complished by the election of Fremont.
The people, when they understand the game,
will take care that.it does not succeed.
Richard K. Kero.one of the party that arv
com panted Fremont in his attempt to cross
the mountains in the winter, and who kent a
journal of the expedition, charges Fremont
'-. L. L : . ..li e i.. i . i
nn uaving eoia ior uis own Deneut tne pro
visions that were given for the use of the
famishing men. Here is the testimony of
Kern, written it will be seen more than
seven years ago: "
"Upon Col. Fremont's arrival at Taos.
Major Beall, commander at that post ordered
tlie commissary to issue to the-Colonel thir
ty day's full rations, for the twenty-five men
then in tha mountains and expected in.
These rations were never turned over to the
men. and were probably taken to California
by Fremont. The men.were obliged to buy
tbsir own provisions from the people iu the
country, who came to theiArelief.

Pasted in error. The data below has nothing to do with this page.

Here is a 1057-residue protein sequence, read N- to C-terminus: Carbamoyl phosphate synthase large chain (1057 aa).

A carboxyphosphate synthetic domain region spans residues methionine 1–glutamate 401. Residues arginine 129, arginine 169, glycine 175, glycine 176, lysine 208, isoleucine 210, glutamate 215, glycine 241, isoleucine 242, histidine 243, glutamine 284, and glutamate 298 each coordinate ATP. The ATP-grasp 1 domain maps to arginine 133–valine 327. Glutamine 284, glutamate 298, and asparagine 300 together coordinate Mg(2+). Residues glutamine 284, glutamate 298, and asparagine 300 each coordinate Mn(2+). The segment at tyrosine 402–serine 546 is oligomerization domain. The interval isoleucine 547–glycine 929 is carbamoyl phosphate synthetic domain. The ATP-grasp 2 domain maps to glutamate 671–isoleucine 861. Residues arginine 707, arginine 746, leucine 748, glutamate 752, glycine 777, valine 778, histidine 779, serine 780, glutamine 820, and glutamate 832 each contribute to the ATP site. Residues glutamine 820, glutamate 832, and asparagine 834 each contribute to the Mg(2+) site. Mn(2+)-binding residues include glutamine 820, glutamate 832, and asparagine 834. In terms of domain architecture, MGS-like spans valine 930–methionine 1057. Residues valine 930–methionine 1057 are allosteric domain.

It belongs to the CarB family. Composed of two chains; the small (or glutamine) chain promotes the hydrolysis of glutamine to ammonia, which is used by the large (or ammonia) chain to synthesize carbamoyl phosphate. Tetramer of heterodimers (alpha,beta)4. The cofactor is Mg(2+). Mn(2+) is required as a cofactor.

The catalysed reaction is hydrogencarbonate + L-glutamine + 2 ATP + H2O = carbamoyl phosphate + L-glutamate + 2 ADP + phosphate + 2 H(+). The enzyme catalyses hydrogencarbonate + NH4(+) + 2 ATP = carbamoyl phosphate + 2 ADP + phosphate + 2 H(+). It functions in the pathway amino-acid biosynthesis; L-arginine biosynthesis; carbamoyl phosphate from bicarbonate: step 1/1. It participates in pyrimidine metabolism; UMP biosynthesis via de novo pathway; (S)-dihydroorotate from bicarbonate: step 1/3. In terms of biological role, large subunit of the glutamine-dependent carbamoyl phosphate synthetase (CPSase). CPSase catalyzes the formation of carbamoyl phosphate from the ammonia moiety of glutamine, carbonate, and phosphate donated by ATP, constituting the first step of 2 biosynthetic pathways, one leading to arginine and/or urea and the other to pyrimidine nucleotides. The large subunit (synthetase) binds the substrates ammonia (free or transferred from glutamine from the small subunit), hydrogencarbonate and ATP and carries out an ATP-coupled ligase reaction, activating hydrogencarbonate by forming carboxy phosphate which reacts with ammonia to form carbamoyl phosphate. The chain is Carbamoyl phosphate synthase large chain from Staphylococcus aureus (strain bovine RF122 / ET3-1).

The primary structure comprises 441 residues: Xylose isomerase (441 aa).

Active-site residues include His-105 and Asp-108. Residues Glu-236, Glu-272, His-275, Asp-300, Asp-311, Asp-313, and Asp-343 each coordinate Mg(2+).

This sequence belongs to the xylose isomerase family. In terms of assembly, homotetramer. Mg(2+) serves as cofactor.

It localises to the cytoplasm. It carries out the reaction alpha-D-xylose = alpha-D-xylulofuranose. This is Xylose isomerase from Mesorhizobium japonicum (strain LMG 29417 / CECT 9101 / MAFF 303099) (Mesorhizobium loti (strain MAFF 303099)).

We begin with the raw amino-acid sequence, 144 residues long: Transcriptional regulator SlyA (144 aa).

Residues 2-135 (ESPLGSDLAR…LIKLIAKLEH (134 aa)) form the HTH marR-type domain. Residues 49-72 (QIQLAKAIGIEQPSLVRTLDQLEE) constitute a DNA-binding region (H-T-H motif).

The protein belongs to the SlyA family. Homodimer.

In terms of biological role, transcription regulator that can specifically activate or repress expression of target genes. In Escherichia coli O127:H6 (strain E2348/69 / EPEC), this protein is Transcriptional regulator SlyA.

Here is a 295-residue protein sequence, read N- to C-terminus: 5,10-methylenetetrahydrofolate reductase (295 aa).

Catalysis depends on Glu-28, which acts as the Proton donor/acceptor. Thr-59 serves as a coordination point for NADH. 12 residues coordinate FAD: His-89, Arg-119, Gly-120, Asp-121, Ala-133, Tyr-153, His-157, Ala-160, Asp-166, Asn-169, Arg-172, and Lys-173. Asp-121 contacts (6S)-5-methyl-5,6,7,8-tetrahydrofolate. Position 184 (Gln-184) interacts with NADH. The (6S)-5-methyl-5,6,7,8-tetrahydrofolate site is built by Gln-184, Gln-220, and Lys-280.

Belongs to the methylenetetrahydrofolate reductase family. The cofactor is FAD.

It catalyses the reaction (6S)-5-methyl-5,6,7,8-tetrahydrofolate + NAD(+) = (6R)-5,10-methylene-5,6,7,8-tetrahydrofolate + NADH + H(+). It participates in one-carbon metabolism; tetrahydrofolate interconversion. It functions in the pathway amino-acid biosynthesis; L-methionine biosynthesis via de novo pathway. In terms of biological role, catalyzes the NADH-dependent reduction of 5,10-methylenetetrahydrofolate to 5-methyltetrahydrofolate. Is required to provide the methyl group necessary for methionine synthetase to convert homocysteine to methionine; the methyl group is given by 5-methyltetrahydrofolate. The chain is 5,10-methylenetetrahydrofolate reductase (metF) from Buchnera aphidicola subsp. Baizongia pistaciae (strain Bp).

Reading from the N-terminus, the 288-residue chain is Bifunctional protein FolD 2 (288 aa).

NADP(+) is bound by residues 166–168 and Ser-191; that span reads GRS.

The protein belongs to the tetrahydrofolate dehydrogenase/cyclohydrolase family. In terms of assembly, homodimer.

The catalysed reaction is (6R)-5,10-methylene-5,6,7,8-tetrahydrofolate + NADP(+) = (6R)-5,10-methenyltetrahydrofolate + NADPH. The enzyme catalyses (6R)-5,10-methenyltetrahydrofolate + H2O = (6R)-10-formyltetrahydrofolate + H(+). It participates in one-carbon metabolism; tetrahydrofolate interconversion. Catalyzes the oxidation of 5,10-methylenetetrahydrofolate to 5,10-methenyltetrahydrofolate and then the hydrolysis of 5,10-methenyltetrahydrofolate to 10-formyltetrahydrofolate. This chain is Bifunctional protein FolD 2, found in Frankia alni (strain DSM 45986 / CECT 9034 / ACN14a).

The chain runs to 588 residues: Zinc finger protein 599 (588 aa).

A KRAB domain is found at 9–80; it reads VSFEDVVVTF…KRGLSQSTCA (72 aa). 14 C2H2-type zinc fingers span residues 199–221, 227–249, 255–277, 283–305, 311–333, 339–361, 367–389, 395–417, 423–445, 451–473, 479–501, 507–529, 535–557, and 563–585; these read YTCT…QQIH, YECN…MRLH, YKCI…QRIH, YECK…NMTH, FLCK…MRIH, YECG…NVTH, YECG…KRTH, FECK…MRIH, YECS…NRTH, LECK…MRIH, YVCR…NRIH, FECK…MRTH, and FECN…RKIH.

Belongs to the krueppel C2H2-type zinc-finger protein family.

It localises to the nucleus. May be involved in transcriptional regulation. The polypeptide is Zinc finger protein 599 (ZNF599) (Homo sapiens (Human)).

RICHARD K. KERN.
RIO HONDA, March 19, 1849
- That is even as bad as the cattle story, 1 1
is Cot only appropriating public property tu
bit own use, but taking the bread out of the
mouths of hungry fellow-travelers. It is a
singular fact that Col. Fremont's traveling
and army companions are almost unanimous
ly bearing testimony against him. The above
is tbe testimony of Kern as it at first ap
peared in tlie Quiucy (111.) Whig. Kit Car
ton is out against him, and says that he (Fre
mont) claims far more credit than is due to
him in his explorations, Commodore Shenck,
Col Mason, Commodore Stockton, Gen.
Kearny, have all denounced him; and tha
latter arraigned him before a court martial for
mutiny aud insubordination, and after a lone
and fair trial, he was found guilty and dis-.
ujisbrtu iiuiu uro arm. ' -
is he not a nt man to head a party that
seeks to destroy the Union and Involve the
As commenced by the people at the pres
ent Aoguat elections : -': . i
:.. MISSOURI, - - '
":l -' i v. KENTUCKY , ?'' ' '
."-V ARKANSA s,v-' ';.; -'.
: NORTH CAROLINA. J .' . v.; - -Foslon
. . ow , Y -.